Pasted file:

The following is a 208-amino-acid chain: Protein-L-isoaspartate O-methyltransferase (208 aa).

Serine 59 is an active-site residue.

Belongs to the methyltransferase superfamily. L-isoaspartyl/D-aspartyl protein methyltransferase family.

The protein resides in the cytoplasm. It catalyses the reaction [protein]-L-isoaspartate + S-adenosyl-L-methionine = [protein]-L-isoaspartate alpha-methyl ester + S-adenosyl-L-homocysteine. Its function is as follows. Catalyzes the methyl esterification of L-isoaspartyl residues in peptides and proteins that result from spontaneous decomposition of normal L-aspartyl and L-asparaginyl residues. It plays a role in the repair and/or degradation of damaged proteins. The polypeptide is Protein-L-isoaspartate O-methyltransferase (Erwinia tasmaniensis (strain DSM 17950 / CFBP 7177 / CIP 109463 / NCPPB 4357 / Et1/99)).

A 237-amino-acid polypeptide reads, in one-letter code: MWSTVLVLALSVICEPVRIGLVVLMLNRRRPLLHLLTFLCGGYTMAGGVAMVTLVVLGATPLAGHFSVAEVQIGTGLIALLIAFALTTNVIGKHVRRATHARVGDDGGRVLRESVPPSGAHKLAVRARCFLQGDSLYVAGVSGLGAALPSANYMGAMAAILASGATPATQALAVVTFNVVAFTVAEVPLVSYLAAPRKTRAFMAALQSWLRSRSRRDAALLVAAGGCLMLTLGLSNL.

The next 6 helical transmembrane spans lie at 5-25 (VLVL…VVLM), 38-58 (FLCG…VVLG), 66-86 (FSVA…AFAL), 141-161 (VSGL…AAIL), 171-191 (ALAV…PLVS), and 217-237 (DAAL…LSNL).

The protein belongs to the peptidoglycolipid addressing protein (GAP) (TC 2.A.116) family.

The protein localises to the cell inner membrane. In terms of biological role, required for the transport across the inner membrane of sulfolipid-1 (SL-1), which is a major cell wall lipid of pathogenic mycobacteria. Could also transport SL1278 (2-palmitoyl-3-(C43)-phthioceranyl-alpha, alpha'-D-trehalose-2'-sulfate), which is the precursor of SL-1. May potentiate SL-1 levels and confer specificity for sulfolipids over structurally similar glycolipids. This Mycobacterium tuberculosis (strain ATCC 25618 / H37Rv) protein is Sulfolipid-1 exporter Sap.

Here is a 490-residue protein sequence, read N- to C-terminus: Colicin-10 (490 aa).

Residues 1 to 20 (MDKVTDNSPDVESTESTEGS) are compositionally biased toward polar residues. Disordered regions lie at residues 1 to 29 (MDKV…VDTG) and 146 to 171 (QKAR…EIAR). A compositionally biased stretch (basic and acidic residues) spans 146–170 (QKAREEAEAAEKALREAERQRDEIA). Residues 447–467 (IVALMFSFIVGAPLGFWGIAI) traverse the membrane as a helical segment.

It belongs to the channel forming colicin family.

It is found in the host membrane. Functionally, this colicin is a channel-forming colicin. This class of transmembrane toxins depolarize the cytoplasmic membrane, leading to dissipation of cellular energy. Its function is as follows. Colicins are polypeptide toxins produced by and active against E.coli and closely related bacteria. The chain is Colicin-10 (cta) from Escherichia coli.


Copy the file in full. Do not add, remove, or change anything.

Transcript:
The following is a 208-amino-acid chain: Protein-L-isoaspartate O-methyltransferase (208 aa).

Serine 59 is an active-site residue.

Belongs to the methyltransferase superfamily. L-isoaspartyl/D-aspartyl protein methyltransferase family.

The protein resides in the cytoplasm. It catalyses the reaction [protein]-L-isoaspartate + S-adenosyl-L-methionine = [protein]-L-isoaspartate alpha-methyl ester + S-adenosyl-L-homocysteine. Its function is as follows. Catalyzes the methyl esterification of L-isoaspartyl residues in peptides and proteins that result from spontaneous decomposition of normal L-aspartyl and L-asparaginyl residues. It plays a role in the repair and/or degradation of damaged proteins. The polypeptide is Protein-L-isoaspartate O-methyltransferase (Erwinia tasmaniensis (strain DSM 17950 / CFBP 7177 / CIP 109463 / NCPPB 4357 / Et1/99)).

A 237-amino-acid polypeptide reads, in one-letter code: MWSTVLVLALSVICEPVRIGLVVLMLNRRRPLLHLLTFLCGGYTMAGGVAMVTLVVLGATPLAGHFSVAEVQIGTGLIALLIAFALTTNVIGKHVRRATHARVGDDGGRVLRESVPPSGAHKLAVRARCFLQGDSLYVAGVSGLGAALPSANYMGAMAAILASGATPATQALAVVTFNVVAFTVAEVPLVSYLAAPRKTRAFMAALQSWLRSRSRRDAALLVAAGGCLMLTLGLSNL.

The next 6 helical transmembrane spans lie at 5-25 (VLVL…VVLM), 38-58 (FLCG…VVLG), 66-86 (FSVA…AFAL), 141-161 (VSGL…AAIL), 171-191 (ALAV…PLVS), and 217-237 (DAAL…LSNL).

The protein belongs to the peptidoglycolipid addressing protein (GAP) (TC 2.A.116) family.

The protein localises to the cell inner membrane. In terms of biological role, required for the transport across the inner membrane of sulfolipid-1 (SL-1), which is a major cell wall lipid of pathogenic mycobacteria. Could also transport SL1278 (2-palmitoyl-3-(C43)-phthioceranyl-alpha, alpha'-D-trehalose-2'-sulfate), which is the precursor of SL-1. May potentiate SL-1 levels and confer specificity for sulfolipids over structurally similar glycolipids. This Mycobacterium tuberculosis (strain ATCC 25618 / H37Rv) protein is Sulfolipid-1 exporter Sap.

Here is a 490-residue protein sequence, read N- to C-terminus: Colicin-10 (490 aa).

Residues 1 to 20 (MDKVTDNSPDVESTESTEGS) are compositionally biased toward polar residues. Disordered regions lie at residues 1 to 29 (MDKV…VDTG) and 146 to 171 (QKAR…EIAR). A compositionally biased stretch (basic and acidic residues) spans 146–170 (QKAREEAEAAEKALREAERQRDEIA). Residues 447–467 (IVALMFSFIVGAPLGFWGIAI) traverse the membrane as a helical segment.

It belongs to the channel forming colicin family.

It is found in the host membrane. Functionally, this colicin is a channel-forming colicin. This class of transmembrane toxins depolarize the cytoplasmic membrane, leading to dissipation of cellular energy. Its function is as follows. Colicins are polypeptide toxins produced by and active against E.coli and closely related bacteria. The chain is Colicin-10 (cta) from Escherichia coli.